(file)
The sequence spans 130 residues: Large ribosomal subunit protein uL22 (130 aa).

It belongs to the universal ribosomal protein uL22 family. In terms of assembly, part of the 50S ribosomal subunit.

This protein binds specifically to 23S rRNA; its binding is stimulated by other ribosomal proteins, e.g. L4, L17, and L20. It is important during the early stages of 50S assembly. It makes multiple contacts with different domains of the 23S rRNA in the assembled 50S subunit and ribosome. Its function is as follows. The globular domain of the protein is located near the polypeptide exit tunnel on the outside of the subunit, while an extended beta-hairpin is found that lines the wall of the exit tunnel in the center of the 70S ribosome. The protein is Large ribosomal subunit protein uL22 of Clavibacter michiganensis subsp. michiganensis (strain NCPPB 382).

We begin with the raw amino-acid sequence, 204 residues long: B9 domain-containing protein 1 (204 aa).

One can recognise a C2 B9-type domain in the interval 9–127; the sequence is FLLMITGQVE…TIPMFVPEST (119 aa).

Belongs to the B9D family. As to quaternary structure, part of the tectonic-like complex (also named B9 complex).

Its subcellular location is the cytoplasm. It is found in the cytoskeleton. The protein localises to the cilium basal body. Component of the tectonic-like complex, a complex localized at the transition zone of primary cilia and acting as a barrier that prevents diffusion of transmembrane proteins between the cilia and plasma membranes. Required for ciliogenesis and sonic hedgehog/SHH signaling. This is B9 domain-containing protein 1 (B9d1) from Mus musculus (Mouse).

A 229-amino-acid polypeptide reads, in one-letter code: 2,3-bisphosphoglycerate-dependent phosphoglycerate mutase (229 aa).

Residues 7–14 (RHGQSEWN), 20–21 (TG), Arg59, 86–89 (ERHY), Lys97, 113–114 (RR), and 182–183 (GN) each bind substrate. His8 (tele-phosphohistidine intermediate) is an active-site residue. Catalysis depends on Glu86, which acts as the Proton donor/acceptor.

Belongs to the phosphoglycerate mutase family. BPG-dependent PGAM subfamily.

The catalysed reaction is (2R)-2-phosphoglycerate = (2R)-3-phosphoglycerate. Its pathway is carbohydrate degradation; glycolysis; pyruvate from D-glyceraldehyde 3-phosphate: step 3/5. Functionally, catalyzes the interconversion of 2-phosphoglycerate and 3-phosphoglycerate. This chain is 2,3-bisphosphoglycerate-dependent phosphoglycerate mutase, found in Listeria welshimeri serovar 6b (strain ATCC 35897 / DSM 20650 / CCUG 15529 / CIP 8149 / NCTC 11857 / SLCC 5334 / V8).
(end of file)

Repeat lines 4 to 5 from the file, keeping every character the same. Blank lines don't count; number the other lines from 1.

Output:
We begin with the raw amino-acid sequence, 204 residues long: B9 domain-containing protein 1 (204 aa).

One can recognise a C2 B9-type domain in the interval 9–127; the sequence is FLLMITGQVE…TIPMFVPEST (119 aa).